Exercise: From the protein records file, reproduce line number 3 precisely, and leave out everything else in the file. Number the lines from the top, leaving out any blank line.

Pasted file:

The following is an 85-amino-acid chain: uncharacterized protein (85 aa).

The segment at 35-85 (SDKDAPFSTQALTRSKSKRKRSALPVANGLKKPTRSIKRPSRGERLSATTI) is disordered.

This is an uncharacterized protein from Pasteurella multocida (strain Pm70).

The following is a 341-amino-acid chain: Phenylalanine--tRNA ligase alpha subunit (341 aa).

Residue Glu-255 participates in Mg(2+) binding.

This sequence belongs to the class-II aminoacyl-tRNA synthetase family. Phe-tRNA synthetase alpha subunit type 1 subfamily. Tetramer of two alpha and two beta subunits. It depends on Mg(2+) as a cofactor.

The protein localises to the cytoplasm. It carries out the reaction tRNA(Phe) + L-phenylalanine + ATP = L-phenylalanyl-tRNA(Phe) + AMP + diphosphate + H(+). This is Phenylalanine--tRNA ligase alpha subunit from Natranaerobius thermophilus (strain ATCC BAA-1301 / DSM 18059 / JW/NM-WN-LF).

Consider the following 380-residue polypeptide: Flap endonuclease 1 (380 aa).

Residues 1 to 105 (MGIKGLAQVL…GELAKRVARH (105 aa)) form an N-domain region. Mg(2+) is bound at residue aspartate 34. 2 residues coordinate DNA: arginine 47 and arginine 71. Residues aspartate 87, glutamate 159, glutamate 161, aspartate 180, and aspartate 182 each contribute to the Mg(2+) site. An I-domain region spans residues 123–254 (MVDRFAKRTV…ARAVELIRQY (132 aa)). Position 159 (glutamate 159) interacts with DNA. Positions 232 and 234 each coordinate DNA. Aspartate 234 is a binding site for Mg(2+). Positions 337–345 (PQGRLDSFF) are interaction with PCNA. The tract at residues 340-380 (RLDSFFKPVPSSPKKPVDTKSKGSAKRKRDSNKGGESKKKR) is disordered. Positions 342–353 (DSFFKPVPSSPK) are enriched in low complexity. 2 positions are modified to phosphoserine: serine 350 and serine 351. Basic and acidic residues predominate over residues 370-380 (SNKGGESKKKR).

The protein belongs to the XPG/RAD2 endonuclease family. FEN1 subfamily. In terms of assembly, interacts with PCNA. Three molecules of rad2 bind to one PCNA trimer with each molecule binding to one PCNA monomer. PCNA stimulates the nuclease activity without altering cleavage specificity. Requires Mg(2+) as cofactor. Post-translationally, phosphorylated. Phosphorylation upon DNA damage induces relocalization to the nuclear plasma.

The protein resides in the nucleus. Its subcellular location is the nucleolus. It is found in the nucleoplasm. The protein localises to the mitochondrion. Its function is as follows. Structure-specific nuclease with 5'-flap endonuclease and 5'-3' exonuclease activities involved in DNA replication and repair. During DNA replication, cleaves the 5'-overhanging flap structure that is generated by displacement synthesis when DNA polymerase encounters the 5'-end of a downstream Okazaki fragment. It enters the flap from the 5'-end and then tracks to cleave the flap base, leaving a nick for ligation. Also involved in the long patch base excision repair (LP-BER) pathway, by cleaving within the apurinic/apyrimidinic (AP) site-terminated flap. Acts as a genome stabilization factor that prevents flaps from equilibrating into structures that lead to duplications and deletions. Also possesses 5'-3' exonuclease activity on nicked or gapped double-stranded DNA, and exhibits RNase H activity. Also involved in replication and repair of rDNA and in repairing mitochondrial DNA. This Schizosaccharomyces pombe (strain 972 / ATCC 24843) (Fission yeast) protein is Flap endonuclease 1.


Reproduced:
This is an uncharacterized protein from Pasteurella multocida (strain Pm70).